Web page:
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By Staff | May 22, 2009

Words I hate to hear in late spring are “frost advisory tonight. Please take precaution to cover tender plants.” These are akin to “the pigs are out,” or “there is a heifer having trouble calving can you come out to the barn?”

Last Saturday’s forecast kind of caught us off guard. We had been going through spring by planting tomato, pepper, eggplant and celery planting, according to our records of good dates to plant by.

The nights have been mild enough that we hadn’t thought much about frost.

Now a dozen days after our average late-frost date, the warning comes out. No doubt that is what makes it an average frost date. It can have its last frosty temperatures occurring a month before or month later. But once frost is in the forecast, we pay closer attention to the weather radio listening many times to make sure we aren’t just imagining things. It’s repeat throughout the day has us planning ways to protect young, not so hardy garden plants.

It takes a bunch of material to cover all the rows of green beans, that decided the soil temperatures were warm enough to sprout and grow, the hundreds of peppers, tomatoes, zucchini, sweet potatoes that are adjusting to the outdoors. Because the wind needs to die down before the covering can begin in earnest, we wait until sunset to start covering.

Our work is made pleasant by the fragrance that comes from the chokecherries. Normally they go unnoticed, tucked in their spot behind the chicken house. The perfume that fills the air could only be designed by the Master’s hand.

We use a variety of covers, including black landscape fabric. It unrolls nicely, covering long rows. I keep new washcloths in the cedar closet for this purpose alone. Eventually they do end up being used for cleaning purposes.

We store old sheets in tubs like other families do Christmas decorations. Once we hit the tub with the old familiar sheets the older children are prompted to tell the younger one’s. “Yup, mom used to pull the sheets right off our beds when the frost warnings would come out.”

Of course, I deny it. But they quickly reply to their youngest sister and brother, “You know how important this garden is to mom.” Whatever that means.

Well, of course that garden is important to me. It provides good, healthy, nutritious food for us and our many customers at the local farmers market. It is more than that. It is where my children got their first taste of actual farming.

Their first summers were spent in a stroller nearby as my farmer and I grew enough food for our small family. They learned early on to tell the difference between weeds and plants. They learned early that with some planning, effort and patience on their part, there would be food on the table. It didn’t take them long to realize that a garden was a wonderful place to be.

For a few years, the three older children had their own gardens, each choosing a variety of strawberry from a catalog, a few flowers and vegetables. That space disappeared as the austrees and fruit trees grew.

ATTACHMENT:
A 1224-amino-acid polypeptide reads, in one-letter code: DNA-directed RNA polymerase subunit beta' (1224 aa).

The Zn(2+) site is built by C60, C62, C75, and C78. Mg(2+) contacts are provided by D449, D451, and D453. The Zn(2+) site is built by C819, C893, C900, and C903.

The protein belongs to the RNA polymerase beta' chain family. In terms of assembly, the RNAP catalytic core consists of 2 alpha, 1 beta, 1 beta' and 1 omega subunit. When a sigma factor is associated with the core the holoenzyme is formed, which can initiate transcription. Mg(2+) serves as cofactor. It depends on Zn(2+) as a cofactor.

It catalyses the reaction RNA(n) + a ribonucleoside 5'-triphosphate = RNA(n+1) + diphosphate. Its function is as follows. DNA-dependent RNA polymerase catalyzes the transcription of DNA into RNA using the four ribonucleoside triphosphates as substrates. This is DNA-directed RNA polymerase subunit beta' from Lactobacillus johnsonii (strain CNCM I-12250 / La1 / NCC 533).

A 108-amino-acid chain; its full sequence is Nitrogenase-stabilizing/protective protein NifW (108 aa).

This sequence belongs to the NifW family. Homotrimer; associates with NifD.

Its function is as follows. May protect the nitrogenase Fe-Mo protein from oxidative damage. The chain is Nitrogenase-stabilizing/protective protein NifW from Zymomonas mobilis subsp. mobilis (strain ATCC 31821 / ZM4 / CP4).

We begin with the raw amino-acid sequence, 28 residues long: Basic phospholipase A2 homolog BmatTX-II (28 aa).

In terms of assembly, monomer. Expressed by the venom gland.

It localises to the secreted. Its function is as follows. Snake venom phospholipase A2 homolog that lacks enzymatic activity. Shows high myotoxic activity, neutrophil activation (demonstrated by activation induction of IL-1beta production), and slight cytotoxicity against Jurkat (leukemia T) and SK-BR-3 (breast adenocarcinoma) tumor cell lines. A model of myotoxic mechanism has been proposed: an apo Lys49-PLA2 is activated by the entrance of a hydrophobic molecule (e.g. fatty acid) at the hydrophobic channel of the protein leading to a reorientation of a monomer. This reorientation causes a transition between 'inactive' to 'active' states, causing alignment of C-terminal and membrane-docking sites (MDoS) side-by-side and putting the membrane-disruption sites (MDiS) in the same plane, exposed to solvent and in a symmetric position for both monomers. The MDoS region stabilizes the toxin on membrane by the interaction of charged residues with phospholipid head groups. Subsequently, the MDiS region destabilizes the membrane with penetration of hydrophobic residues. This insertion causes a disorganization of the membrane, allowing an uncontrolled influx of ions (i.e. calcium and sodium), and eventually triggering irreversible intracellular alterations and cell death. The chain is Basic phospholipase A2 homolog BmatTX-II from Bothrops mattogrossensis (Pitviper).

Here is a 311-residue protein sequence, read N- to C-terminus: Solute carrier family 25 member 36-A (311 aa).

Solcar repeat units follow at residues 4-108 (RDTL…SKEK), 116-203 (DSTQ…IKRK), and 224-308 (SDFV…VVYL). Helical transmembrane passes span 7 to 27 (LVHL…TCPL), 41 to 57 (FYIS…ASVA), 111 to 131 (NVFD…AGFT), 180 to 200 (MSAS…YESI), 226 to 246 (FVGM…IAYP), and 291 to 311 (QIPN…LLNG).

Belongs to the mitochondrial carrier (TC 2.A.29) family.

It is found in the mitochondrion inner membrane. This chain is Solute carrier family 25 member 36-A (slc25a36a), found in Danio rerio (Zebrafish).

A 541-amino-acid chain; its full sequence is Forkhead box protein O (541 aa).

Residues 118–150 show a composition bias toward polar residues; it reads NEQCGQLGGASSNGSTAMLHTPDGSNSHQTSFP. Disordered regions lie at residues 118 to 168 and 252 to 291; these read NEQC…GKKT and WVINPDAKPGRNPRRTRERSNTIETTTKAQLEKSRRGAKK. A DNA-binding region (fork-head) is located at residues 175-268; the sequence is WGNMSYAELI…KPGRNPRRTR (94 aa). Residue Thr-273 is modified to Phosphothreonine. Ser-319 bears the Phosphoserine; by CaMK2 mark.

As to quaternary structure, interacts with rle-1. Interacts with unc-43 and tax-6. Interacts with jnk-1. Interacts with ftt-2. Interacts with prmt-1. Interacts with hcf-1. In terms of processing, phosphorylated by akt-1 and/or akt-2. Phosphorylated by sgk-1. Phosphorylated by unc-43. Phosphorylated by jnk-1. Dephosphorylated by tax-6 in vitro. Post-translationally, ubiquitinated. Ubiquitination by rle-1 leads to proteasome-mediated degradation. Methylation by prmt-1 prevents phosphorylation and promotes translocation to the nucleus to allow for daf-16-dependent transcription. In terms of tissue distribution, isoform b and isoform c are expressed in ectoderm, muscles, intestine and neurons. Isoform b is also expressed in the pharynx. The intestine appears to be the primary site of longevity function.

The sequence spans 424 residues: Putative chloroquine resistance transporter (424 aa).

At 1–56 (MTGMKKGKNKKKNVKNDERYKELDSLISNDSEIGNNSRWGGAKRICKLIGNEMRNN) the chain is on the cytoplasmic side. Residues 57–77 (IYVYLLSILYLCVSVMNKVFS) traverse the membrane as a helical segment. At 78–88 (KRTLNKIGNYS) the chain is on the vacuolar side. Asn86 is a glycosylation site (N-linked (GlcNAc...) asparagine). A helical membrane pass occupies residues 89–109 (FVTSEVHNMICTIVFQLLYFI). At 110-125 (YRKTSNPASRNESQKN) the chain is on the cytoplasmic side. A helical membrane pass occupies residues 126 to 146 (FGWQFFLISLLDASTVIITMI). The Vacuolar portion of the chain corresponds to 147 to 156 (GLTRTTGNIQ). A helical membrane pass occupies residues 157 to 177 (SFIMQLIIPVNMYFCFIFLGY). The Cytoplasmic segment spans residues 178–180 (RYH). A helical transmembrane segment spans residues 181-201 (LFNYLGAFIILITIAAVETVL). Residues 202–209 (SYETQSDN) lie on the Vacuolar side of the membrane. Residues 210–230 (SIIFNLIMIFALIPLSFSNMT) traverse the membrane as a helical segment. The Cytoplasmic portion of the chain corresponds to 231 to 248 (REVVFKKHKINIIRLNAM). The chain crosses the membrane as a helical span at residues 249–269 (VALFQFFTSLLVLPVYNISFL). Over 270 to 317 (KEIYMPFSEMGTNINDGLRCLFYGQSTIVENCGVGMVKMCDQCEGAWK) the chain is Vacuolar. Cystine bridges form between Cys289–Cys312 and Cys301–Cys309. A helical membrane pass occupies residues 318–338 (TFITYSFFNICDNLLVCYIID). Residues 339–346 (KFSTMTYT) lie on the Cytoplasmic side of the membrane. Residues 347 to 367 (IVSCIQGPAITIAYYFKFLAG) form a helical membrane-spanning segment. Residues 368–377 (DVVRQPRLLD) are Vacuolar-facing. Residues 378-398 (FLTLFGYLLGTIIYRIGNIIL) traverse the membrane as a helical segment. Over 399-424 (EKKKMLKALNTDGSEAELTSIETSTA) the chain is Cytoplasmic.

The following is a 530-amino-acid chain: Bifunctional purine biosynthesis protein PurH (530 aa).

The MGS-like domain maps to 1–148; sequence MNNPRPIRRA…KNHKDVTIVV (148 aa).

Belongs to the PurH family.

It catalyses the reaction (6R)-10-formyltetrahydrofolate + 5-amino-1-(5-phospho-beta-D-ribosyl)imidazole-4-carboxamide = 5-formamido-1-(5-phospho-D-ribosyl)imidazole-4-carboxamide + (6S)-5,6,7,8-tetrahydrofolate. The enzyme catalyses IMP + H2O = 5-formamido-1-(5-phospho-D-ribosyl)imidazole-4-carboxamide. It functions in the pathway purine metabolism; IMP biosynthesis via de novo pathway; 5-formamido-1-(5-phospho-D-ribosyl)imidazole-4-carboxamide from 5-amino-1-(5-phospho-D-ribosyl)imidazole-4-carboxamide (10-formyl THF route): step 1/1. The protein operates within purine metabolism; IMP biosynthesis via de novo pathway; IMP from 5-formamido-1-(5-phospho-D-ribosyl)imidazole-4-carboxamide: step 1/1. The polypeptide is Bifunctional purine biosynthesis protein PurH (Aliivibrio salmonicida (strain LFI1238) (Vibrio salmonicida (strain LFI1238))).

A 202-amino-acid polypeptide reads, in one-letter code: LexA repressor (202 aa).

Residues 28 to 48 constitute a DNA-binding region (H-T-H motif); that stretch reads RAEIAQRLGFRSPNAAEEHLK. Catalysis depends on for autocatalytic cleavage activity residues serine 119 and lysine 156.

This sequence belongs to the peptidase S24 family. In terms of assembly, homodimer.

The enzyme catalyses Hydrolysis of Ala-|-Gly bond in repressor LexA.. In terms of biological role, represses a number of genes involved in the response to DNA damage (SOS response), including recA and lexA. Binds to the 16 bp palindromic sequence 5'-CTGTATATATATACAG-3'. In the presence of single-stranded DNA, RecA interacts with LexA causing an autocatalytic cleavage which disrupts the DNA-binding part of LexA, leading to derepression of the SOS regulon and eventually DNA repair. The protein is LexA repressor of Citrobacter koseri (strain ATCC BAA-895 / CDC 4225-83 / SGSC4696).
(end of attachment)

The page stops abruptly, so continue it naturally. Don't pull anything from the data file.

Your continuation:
Today the children work together in the big gardens, choosing their own areas of expertise.

Second son is proficient in growing watermelon and muskmelon I know where they are planted, but that’s about it. He chooses the varieties, plants, weeds and harvests. In past years he and Grandpa enjoyed a sense of comraderie as they both set out to grow the best-tasting melons.

One small area along the cattle fence wasn’t being used until youngest son staked that for his Indian corn and popcorn. During the fall the chickens found it a virtual buffet dining on fallen colorful corn kernels.

This year youngest daughter has claimed that for a flower bed. The transplanted peonies have survived with some flower seeds actually coming up. So are the weed seeds. What we need to do is train the chickens to prefer weed sprouts to vegetables and flowers.

She will be adding some dahlia tubers from my mother after a niece’s graduation. The tubers originally came from a friend of mine who has now died. I shared them with Mom. When my flowers got neglected for a few years, they also vanished. I was glad when Mom said she had some extra.

Most days some one is in the garden working. Through the ages it has sustained life when food was scarce. With today’s abundance of food, the garden isn’t seen so much as a necessity, but a luxury or place of relaxation. It is still all of that and so much more.

A garden is the perfect place for any youth to put their imagination, their energy, their natural curiosity to good work. It only takes one growing season for them to see how a small seed can go through an entire cycle of life.

They can see the result of idleness and neglect on their part when weeds take over. Plants do not produce unless care is given. They also reap the reward of disciplined hard work.

Vander Schaaf is a Farm News staff writer from northwest Iowa. Reach her by e-mail at renaefarmnews@gmail.com.

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